New Delhi, March 11: The government on Wednesday told the Supreme Court that the challenge to the validity of the constitutiol amendment and the law replacing the collegium system by NJAC was “pre-mature” as the two statutes are yet to be notified. “If challenge is pre-mature then the question of their interim stay does not arise leave aside the other contentions of their constitutiolity and other aspects,” Attorney General Mukul Rohatgi told the apex court bench of Justice Anil R. Dave, Justice J. Chelameswar and Justice Madan B. Lokur. The government red flagged the challenge to the validity of the constitutiol amendment and the NJAC Act, 2014 as the court on Wednesday issued notice on the Centre’s plea seeking the transfer of cases before the high courts where similar challenges have been raised.
While staying further proceedings before the high courts, the apex court also said that since it was seized of the matter no high court would entertain any challenge to the constitutiol amendment and the NJAC Act, 2014. The court is hearing a batch of petitions challenging the validity of the Constitution (Ninety Ninth Amendment) Act, 2014, that provides for setting up the tiol Judicial Appointment Commission (NJAC) and for ebling statute, the tiol Judicial Appointment Commission Act, 2014. While Supreme Court Advocate-on-Record Association, NGO Change India and Centre for Public Interest Litigation (CPIL) and others are opposing the appointment of judges to the higher judiciary through the NJAC route, the Supreme court Bar Association has come out in favour of replacing the collegium system by NJAC.
Describing as “unfounded” the contention that parliament had no competence, power, authority or jurisdiction to pass the NJAC Act, 2014 in the absence of protecting provisions in the constitution, Rohatgi told the court that a law remains dormant unless it was notified. Buttressing his argument opposing the interim stay of the constitutiol amendment and the NJAC Act, 2014, Rohatgi said “the critical question is when it comes into force. It will remain dormant till it is notified. It is only on that date (notification) court could examine its validity.”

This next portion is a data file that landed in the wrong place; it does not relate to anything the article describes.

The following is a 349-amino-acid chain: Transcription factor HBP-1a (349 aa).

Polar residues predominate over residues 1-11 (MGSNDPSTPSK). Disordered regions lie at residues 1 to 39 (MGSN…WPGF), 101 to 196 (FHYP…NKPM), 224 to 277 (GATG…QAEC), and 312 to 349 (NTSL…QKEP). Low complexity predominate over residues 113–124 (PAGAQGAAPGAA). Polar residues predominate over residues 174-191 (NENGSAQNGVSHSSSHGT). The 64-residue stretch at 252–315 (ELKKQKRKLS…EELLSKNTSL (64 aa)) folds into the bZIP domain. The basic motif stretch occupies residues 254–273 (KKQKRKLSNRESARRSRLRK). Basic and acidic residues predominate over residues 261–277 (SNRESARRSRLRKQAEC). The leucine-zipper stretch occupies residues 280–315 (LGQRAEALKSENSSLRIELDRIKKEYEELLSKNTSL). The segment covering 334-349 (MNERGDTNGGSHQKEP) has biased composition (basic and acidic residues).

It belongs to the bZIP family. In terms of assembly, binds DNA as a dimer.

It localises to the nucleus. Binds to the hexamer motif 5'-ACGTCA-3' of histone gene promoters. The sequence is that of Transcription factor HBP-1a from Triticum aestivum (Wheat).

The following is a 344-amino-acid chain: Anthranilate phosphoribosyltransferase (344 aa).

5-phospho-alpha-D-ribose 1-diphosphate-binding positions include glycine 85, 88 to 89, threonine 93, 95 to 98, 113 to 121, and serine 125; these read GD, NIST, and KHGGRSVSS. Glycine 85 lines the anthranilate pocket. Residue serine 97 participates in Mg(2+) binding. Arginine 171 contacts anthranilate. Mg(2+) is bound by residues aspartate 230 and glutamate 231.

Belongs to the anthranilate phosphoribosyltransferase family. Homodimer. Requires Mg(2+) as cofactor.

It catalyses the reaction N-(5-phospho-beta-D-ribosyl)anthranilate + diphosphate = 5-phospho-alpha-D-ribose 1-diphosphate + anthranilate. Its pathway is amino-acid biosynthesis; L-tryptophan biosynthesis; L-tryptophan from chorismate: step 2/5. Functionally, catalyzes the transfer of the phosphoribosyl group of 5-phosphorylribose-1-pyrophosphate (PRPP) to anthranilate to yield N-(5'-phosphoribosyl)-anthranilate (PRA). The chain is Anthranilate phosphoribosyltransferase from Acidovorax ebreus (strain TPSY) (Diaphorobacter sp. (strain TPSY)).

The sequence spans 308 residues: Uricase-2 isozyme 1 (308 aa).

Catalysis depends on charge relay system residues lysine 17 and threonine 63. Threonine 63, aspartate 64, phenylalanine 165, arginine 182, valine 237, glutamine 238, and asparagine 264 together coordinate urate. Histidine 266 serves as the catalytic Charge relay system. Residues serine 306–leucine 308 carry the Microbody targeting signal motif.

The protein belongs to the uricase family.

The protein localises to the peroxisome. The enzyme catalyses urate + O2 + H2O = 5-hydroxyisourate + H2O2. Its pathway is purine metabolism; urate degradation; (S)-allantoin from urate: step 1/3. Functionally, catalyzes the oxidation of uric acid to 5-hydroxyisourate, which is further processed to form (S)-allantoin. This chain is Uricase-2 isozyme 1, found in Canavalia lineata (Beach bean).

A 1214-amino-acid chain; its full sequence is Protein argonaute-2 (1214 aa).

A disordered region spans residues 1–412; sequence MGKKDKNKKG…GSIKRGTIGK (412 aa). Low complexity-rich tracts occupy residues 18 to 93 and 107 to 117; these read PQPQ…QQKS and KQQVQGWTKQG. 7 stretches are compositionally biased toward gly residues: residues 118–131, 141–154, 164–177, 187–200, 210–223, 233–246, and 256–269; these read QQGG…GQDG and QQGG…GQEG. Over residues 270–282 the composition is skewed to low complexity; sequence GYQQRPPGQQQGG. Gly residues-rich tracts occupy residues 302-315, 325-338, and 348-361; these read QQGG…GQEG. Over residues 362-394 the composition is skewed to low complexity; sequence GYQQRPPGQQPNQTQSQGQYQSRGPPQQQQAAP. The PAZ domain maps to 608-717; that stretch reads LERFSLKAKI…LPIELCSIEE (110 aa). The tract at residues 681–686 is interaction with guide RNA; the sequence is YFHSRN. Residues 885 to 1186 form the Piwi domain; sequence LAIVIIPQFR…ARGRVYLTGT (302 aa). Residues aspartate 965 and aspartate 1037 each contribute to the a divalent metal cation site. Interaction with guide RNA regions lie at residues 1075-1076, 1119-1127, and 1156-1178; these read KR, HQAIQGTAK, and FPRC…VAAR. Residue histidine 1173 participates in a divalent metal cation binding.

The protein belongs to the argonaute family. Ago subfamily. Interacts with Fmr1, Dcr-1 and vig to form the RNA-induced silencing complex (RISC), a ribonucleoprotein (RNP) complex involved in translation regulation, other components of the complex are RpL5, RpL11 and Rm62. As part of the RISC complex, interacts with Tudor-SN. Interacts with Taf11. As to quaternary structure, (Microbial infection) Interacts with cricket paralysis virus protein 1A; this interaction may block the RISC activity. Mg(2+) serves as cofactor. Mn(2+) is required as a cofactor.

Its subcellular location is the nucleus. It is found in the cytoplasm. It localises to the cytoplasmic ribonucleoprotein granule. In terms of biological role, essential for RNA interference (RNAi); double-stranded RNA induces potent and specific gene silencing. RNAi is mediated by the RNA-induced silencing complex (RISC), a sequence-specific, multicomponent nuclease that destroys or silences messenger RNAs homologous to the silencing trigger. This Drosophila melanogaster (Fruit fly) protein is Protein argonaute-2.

“Crucial date is when it becomes operatiol. Till the time notification happens and some one’s right has been affected,” Rohatgi added, the court could not look into it. The attorney general said that even the framers of the constitution favoured the middle course of the government consulting the CJI before appointing judges. The government’s resistance to challenges to the constitution amendment and the NJAC Act got an unexpected push when senior counsel T.R. Andhyaruji made a forceful plea for giving NJAC a chance asking “Whether the independence of judiciary is violated if the judges are not given power to appoint judges.” “Can there be a basic structure of the constitution where judges are given power to appoint judges,” Andhyaruji asked, adding that nowhere in the world do judges appoint judges as was happening under the collegium system. Andhyaruji cited the example of England, Australia and Cada where judges have no fil say in their appointment.
Making a plea for giving NJAC a chance to function, Andhyaruji said that in England the 15-member Judicial Appointments Commission is headed by a layman with no judicial roots. He told the court that the first chairperson of the Judicial Appointment Commission in England was a woman - Baroness Usha Prashar. Telling the court that the collegium system had run for 20 years, Andhyaruji said that “let the system (NJAC) work. Why we should condemn it” even before its gets operatiol?
Senior counsel and SCBA president Dushyant Dave supported the NJAC saying that the proceedings of the collegium system were shrouded in secrecy. He said that the appointment of judges was not a power but a constitutiol function. Saying the challenge to the twin legislations was stillborn, Dave wondered how the presence of the executive, judiciary and civil society violated the fundamental rights and the basic structure of the constitution. The court adjourned the hearing till Tuesday (March 17) saying that some issues of constitutiolity were involved and it would like to hear before taking a call whether it should be referred to a larger bench. The hearing will last for three days starting on March 17. (IANS)